An Event of Intensity: 800m Training

Although I would have preferred to include 800m-1500m discussion in Run Faster, there wasn’t a market for it at the time. The following may prove to be useful for those who are interested in learning more about it.

If you have spent any time reviewing elite program training in the 800m, chances are you’ve seen a wide array of techniques and systems. I believe Coach Robert Chapman from Indiana Elite and ex. phys. professor refers to it as pure ‘voodoo’. What he is saying is that it is very difficult to use general terms from a scientific standpoint. I agree with that assumption in all regards to training elite athletes.

snell31 300x217 An Event of Intensity: 800m Training

In the 1964 Tokyo Olympics, Peter Snell achieved the famed 800m/1500m Olympic Gold double.

We are all individual experiments of one. With that being said, the 800m is one of the most extreme events you can focus on. Being off by the tiniest of margins can make the utmost importance in fading or powering down the home stretch. It requires constant tinkering to find the right formula on an athlete by athlete basis. (Speed vs. Strength)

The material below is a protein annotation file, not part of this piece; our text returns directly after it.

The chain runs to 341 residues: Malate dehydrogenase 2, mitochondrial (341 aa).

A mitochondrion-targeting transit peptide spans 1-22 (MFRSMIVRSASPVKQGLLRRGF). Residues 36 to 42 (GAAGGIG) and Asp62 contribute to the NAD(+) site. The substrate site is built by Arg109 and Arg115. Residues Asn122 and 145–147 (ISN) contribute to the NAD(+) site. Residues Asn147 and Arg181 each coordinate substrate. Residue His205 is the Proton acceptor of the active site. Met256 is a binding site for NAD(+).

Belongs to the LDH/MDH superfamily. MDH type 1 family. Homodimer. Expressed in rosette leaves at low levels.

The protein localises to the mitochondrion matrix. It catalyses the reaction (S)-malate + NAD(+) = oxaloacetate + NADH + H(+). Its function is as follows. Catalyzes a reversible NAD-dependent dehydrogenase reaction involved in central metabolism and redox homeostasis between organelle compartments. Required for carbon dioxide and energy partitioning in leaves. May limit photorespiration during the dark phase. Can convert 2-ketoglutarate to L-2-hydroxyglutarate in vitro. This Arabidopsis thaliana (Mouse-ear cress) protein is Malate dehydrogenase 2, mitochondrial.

When Peter Snell won gold in 1960 and 1964, it tested many traditional approaches to training for the 400m and events above. We began to see programs incorporate longer endurance work in all phases of event specific training.

When training an 800m runner, one must look at what type of runner they are.

  • Are they a resistant type 800m runner (excelling in 800m/1500m)? Not the fastest in terms of pure speed, but instead, very strong. (Steve Cram, Steve Ovett, Peter Snell, Alan Webb, Suzy Hamilton, etc.)
  • Are they built with great speed (more of a 400m/800m runner) yet lack endurance. (Billy Konchellah, Yuriy Borzakovskiy, Alberto Juanterina, Earl Jones, Maggie Vessey, etc.)

The first group listed would do higher volume training similar to 1500m/5k runners most of the year. The second would focus on lower volumes of running. In fact, you might find the speed group becoming sluggish from general running.

The Balance

Here is where you need to find that balance of speed and endurance. You have to always be aware of how your athletes are aerobically when they run low mileage/taper. The speed group would tend to lose that quickly and the endurance group would still have enough intensity to run closer to their 400m PR on average.